Tippett’s Third Symphony is in two long movements, playing together for about 55 minutes; the first embraces allegro and slow movements, the second a scherzo and vocal finale, the composer’s own text illustrating human experience, based in sorrow. Here now the one cavil of this otherwise-outstanding performance. Elizabeth Watts, currently in her final year on the RCM’s Advanced Opera Course, declaimed Tippett’s text with a confidence, belief and a sense of theatre that marks her out as a special talent. However, she was amplified (“sound reinforcement” as the RCM would have it). I am grateful to the RCM’s James Murphy who was able to advise, during the interval, that the score allows for the voice to be so treated; unfortunately the process was slightly overdone here. Initially Watts sung from the rear of the orchestra and the balance was fine; she then moved to two other, nearer-to-audience positions and her aural positioning became diffuse (split between her actual position and the sound emanating from the loudspeakers), which rendered her a tad too dominant and edgy-sounding. She has a terrific voice and natural stage-presence; given the RCM Concert Hall’s ambient (if focussed) acoustic, I think she would have carried without the electronics. (Her relative isolation within the orchestra certainly offered a pertinent visual complement to the words and music.)

It would now be easy to throw a list of superlatives at this performance. This is a hugely challenging score, but was brought off here with a precision, unanimity and commitment that was astonishing. Martin André’s grasp of the score was total; his (and the coaches’) preparation of the orchestra unerring. André conducted a rendition that made no concessions to the young musicians. He drove the opening Allegro with a vitality that was compelling – the brass-playing was truly virtuoso (no stitch dropped), the percussion incisive (if occasionally too whacked), the strings athletically deft – and made what can seem disparate musical gestures into a powerful unity. The conflicts of this first section were fearlessly presented and the implosion into the cold, nearly frozen climes of the Lento was indivisible, the glints of colour and endless melodies effortlessly balanced (Louise Hayter’s cor anglais solos especially memorable) with the strings, now, adding a lustre and warmth that was heartfelt; how strange but how compelling is this aural landscape. When he first saw the score, Colin Davis thought the string-writing of the ‘scherzo’ section to be unplayable (although the LSO at the time made it work); here it was dispatched with absolute security and, typical of the performance, utmost musicality.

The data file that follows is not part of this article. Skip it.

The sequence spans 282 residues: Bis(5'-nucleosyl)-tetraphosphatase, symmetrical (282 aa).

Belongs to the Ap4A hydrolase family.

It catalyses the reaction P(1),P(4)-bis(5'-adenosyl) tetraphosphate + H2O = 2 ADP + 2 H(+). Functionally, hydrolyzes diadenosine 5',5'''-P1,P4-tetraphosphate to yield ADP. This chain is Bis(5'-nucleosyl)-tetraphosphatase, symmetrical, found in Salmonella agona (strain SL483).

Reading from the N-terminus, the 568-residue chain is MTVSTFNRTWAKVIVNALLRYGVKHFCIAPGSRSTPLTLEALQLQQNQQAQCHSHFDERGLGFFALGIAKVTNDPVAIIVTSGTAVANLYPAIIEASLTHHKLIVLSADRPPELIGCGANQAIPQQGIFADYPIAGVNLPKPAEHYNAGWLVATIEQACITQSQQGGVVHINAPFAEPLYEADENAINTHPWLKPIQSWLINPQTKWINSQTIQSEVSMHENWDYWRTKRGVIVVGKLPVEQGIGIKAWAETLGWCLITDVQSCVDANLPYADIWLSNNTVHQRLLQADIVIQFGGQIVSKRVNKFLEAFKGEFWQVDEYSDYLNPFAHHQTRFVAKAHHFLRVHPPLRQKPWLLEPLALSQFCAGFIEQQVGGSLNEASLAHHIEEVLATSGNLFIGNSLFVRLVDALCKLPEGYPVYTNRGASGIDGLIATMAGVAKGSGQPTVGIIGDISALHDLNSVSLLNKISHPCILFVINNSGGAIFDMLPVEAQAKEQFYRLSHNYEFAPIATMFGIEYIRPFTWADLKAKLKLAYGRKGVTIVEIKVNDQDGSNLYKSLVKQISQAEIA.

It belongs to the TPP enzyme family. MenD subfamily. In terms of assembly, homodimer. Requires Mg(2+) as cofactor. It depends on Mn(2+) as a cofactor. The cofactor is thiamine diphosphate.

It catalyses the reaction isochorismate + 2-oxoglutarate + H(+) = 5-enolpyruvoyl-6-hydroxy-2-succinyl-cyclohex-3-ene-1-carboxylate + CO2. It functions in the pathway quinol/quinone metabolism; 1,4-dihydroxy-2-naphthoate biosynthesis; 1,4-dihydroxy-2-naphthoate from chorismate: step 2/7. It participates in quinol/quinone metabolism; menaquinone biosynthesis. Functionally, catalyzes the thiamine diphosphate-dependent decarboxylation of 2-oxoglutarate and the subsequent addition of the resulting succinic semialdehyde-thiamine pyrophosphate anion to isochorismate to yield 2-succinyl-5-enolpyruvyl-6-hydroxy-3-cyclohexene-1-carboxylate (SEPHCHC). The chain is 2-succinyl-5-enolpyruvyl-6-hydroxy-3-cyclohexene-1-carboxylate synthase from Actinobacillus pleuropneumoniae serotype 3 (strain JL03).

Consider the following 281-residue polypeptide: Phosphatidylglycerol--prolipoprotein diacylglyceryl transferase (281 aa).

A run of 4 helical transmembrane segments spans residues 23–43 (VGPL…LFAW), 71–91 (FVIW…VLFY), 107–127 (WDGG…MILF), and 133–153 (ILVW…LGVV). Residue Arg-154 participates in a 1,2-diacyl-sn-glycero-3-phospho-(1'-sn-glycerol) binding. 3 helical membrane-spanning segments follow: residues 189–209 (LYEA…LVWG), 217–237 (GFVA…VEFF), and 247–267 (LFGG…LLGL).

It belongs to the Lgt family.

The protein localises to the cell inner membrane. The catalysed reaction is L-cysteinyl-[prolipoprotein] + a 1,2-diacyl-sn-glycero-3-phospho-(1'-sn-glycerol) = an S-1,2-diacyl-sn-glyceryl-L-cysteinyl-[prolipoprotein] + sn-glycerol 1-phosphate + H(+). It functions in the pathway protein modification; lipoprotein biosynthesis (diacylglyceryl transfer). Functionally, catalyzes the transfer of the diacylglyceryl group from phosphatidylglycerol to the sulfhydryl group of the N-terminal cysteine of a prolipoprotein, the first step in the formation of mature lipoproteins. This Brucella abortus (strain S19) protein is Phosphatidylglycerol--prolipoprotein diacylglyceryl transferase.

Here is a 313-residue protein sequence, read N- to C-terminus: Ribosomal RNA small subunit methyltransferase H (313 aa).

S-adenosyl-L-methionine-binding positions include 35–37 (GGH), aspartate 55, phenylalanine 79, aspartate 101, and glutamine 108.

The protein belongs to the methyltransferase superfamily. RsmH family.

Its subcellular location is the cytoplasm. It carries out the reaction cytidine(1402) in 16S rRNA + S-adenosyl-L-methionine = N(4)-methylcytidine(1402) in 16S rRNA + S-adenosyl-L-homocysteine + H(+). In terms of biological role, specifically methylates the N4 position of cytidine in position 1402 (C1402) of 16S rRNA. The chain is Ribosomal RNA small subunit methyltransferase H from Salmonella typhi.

The opening of the finale is cued by a quote from the corresponding part of Beethoven’s Ninth Symphony (Tippett appending a gnarled tailpiece), which occurs twice more. Any lingering reservations about how this song-cycle finale is integrated into the whole symphony were banished here; Tippett’s use of the ‘blues’ (‘twentieth-century’ ones, of course!) and his jazz insertions are no pastiche, the decadence at one with the text (brilliant flugelhorn solo from Heidi Sutcliffe, by the way, flawless and expressive). Tippett’s examination of the human condition really meant something, here, and the symphony had a compelling logic – by the time the work reached its cyclic conclusion (earlier motifs returning but not as first heard) with bleak chords underpinned by consoling strings, Tippett had asked questions and was now beginning to help answer them; not easy, but typical of the composer not to stand aside.

So Tippett 3 was presented, here, as the masterpiece it is, a performance of exceptional quality that scorched itself into the listener’s memory. The rendition was recorded, as is typical, for the RCM’s archive; in this of all years, and as a showcase for the RCM, it would be great if a CD of it could be released.